The Mesoamerican Languages Project at the Linguistics Research Center began in 1978. Researchers have included Frances Karttunen (Nahuatl and Yucatec Maya), Robert Amsler and Robert Bley-Vroman (technical support), and Barbara McLeod (Yucatec Maya). On computational aspects of this work, see Karttunen 1983 (with Robert Amsler).
Two major grants from the National Science Foundation made possible two book-length publications on Nahuatl (see Karttunen 1983, 1985), and a translation grant from the National Endowment for the Humanities made possible production of another book-length publication on Nahuatl (Karttunen 1987).
Additional grants from the National Endowment for the Humanities and the American Council of Learned Societies have supported research for published articles on indigenous languages of Latin America. Other books by Karttunen address the role of interpreters in initial language-contact situations (e.g., Karttunen 1994, paperback 1996); see also "Interpreters Snatched from the Shore," in Edward G. Gray and Norman Fiering, eds., The Language Encounter in the Americas, 1492 to 1800. New York: Berghahn Books, 2000, pp. 215-229.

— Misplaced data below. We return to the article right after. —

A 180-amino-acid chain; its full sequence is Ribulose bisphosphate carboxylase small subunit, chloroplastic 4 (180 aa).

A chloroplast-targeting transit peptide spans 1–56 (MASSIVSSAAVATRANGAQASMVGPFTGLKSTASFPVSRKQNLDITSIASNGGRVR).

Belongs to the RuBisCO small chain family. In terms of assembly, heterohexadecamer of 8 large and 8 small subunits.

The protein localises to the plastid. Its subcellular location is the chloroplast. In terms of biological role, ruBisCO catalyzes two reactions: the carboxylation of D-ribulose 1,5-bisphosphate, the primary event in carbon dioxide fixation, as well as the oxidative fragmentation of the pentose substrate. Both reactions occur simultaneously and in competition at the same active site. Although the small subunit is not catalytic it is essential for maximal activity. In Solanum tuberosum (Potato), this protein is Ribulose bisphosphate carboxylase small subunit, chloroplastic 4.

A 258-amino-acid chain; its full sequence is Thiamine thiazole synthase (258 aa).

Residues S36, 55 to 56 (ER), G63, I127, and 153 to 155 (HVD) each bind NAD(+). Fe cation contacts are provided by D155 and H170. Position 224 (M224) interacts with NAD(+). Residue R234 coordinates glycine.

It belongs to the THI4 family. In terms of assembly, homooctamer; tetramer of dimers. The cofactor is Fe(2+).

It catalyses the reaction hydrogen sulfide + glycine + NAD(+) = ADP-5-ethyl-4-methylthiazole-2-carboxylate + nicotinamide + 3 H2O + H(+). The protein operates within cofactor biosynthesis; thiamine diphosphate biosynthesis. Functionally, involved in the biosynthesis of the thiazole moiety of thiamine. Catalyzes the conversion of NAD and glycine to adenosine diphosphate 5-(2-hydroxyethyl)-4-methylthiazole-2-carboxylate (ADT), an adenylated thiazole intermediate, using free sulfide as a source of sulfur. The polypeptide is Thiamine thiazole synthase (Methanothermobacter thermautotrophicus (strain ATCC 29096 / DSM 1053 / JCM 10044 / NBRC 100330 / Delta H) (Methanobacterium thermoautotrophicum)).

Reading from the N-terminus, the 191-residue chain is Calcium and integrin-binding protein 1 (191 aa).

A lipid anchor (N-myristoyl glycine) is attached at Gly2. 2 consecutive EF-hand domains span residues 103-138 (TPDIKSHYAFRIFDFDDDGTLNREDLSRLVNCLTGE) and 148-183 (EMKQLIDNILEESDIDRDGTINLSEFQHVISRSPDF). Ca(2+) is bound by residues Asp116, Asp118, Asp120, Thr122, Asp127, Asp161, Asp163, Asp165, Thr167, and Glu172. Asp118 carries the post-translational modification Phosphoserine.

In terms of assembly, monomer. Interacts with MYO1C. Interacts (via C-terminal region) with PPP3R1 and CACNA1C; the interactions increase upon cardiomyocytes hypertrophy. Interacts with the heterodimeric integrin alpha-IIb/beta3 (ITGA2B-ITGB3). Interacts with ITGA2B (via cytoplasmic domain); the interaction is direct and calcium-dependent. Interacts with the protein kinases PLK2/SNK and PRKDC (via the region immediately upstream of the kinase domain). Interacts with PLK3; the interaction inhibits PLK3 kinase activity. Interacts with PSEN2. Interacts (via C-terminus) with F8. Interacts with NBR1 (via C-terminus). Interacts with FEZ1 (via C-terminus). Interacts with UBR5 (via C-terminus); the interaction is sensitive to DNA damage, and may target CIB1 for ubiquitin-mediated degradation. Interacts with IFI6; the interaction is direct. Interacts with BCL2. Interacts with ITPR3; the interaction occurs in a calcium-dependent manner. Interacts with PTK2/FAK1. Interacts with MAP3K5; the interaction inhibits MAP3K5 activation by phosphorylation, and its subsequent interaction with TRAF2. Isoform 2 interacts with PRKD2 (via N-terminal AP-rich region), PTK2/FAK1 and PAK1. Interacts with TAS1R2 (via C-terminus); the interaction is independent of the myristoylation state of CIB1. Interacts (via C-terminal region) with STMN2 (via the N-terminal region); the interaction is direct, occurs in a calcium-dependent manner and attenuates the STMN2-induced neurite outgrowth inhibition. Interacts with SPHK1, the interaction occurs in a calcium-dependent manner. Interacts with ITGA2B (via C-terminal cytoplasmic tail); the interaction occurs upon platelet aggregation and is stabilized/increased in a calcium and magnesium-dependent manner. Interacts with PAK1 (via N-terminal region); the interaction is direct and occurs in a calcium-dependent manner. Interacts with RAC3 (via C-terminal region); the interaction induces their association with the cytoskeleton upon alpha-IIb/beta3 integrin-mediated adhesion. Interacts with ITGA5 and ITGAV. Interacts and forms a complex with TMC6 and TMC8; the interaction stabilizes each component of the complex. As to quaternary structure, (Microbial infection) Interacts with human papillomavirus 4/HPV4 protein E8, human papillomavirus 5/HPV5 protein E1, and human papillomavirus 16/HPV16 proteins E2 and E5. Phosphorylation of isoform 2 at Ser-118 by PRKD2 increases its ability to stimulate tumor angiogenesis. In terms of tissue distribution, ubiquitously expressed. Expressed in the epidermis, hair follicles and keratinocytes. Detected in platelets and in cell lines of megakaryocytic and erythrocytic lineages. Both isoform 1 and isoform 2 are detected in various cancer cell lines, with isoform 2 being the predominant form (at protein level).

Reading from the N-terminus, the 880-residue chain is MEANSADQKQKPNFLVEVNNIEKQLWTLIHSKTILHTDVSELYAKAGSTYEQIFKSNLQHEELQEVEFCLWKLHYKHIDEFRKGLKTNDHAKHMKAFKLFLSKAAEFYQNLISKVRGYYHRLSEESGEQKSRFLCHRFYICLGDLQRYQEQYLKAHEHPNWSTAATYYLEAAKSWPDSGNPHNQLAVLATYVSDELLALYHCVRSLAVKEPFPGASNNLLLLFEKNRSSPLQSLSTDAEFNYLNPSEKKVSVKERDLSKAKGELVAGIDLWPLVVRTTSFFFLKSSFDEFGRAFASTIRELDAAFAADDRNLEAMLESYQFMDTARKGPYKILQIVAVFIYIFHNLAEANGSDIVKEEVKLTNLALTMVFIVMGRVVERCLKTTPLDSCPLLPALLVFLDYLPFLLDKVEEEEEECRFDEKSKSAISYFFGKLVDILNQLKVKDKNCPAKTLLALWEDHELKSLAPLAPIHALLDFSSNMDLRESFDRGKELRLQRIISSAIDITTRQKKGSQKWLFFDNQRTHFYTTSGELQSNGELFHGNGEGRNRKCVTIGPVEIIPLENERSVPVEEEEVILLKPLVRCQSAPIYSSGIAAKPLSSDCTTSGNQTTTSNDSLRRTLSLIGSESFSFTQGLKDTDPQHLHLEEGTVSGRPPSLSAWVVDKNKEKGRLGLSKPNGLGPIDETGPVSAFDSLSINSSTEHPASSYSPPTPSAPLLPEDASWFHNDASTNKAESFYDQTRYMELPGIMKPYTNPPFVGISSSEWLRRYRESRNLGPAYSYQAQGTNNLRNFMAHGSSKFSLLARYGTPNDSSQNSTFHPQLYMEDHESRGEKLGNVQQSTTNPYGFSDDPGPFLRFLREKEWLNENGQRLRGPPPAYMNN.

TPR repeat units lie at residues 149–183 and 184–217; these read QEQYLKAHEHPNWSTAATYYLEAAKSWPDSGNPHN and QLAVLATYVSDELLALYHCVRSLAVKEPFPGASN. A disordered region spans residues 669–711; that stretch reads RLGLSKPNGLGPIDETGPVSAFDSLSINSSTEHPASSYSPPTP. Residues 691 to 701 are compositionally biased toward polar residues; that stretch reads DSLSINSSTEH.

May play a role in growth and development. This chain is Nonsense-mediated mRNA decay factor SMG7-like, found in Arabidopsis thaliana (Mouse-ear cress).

Another product of the Mesoamerican Languages Project has been a series of encyclopedia articles (see Karttunen Publications).
Several Nahuatl courses were sponsored by the LRC's Mesoamerican Languages Project:
The Mesoamerican Languages Project came to an end when the Director retired and moved away in 2000. Dr. Karttunen may be contacted via e-mail: email@example.com.